Under the circumstances related above, is there any ethical (or moral or legal) reason that we should not be the Conservator for each of these children throughout the State? Stated differently, is there some reason that it would not be proper for our firm to be a Conservator for children throughout the State where our firm already represents the Alabama Department of Human Resources on a continuing and substantial basis?
In my analysis of this situation, I cannot see that there will be a direct conflict between the Department of Human Resources’ interests and the interests of the individual children. By establishing a trust for the benefit of the child, the child will have a lump sum of money to pay for his or her needs, in the Trustee’s discretion. By establishing the Trust, the child would not lose medicaid and Social Security benefits that he or she would otherwise lose were the sums not paid in a proper qualifying trust. Thus, it appears to be certainly within the best interest of the child to pay the sum to a Trustee. Ultimately, the only possible problem I can foresee is that if a parent of a child wants to get his or her hands on the child’s money to be used for their needs, they may argue that allowing the trust to be established was contrary to the child’s immediate interests. Being the Conservator, we would have established the trust pursuant to a Court order directing us to establish the trust to pay the money over into the trust. I do not see a conflict of interest, but perhaps there is a conflict under these circumstances. This is the reason I am writing this request for a formal opinion.
I would appreciate your reply to this request within three to five weeks. We are trying to implement the trust agreement process for children throughout the State.”
There is no conflict of interest per se in you and the other lawyers in your firm being appointed custodians of children who are wards of the Department of Human Resources while at the same time your firm continues to represent the Department of Human Resources.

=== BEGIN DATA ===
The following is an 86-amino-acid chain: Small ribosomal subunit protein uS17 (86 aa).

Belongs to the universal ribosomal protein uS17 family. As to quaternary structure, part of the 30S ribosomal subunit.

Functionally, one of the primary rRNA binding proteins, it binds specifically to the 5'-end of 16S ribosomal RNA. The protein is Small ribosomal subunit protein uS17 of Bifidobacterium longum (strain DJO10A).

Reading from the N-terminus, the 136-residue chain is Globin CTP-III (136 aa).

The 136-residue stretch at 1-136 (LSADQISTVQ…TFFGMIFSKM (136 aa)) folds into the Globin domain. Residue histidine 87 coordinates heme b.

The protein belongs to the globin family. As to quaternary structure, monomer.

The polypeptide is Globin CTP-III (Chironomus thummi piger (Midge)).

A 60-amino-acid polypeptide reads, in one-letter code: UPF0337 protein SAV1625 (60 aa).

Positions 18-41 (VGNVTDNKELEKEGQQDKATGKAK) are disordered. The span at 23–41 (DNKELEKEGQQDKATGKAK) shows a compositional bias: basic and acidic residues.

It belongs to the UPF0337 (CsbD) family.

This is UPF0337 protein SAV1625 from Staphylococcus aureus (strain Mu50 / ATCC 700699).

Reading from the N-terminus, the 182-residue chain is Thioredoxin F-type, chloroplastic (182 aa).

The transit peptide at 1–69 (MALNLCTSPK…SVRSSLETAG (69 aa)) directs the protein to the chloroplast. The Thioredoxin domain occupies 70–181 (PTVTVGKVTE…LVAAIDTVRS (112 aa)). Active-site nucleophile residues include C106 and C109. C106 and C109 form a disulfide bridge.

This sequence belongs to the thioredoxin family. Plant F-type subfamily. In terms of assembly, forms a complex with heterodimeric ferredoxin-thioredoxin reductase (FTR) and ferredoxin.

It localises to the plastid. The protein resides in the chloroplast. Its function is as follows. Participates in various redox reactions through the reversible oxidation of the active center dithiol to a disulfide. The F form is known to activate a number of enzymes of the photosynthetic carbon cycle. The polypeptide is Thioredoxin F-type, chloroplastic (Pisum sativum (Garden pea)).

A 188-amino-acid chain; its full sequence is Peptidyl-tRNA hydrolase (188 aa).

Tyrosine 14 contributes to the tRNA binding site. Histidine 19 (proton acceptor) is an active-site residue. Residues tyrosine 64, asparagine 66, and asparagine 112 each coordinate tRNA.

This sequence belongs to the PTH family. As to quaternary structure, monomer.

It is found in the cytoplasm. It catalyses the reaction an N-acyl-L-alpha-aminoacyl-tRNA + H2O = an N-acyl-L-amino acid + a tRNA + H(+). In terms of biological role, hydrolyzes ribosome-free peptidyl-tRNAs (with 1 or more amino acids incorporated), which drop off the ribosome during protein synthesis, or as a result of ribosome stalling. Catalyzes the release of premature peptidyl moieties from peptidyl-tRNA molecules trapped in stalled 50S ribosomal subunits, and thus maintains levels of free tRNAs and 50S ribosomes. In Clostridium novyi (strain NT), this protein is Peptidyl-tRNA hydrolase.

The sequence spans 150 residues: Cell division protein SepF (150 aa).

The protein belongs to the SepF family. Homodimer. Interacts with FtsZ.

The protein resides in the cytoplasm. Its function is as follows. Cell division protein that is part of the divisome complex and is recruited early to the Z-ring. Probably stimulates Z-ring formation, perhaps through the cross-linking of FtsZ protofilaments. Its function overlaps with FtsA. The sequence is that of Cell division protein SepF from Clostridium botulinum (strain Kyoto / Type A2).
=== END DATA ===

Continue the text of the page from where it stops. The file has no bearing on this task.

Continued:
Under the facts presented, your firm has an attorney-client relationship with DHR and with the minor wards of the Department of Human Resources but you are being paid exclusively by DHR. Rule 1.8(f) recognizes that an attorney may be paid by someone other than the client provided there is no interference with the attorney-client relationship or the lawyer’s independence of judgment. In this situation, you have two clients one of which is paying for legal services for both. Rule 1.7 of the Rules of Professional Conduct provides in substance that a lawyer shall not represent a client if that representation will be directly adverse to another client or if the representation may be materially limited by the lawyer’s responsibilities to another client or a third person.
Under the facts as stated in your request, it does not appear that the interests of the minors and DHR are directly adverse at this point. However, as you point out, it is conceivable that circumstances could arise where the interests of the minors would be adverse to the interests of DHR. In the event this should occur, it could result in a conflict of interest which would require termination of your representation of one or both parties.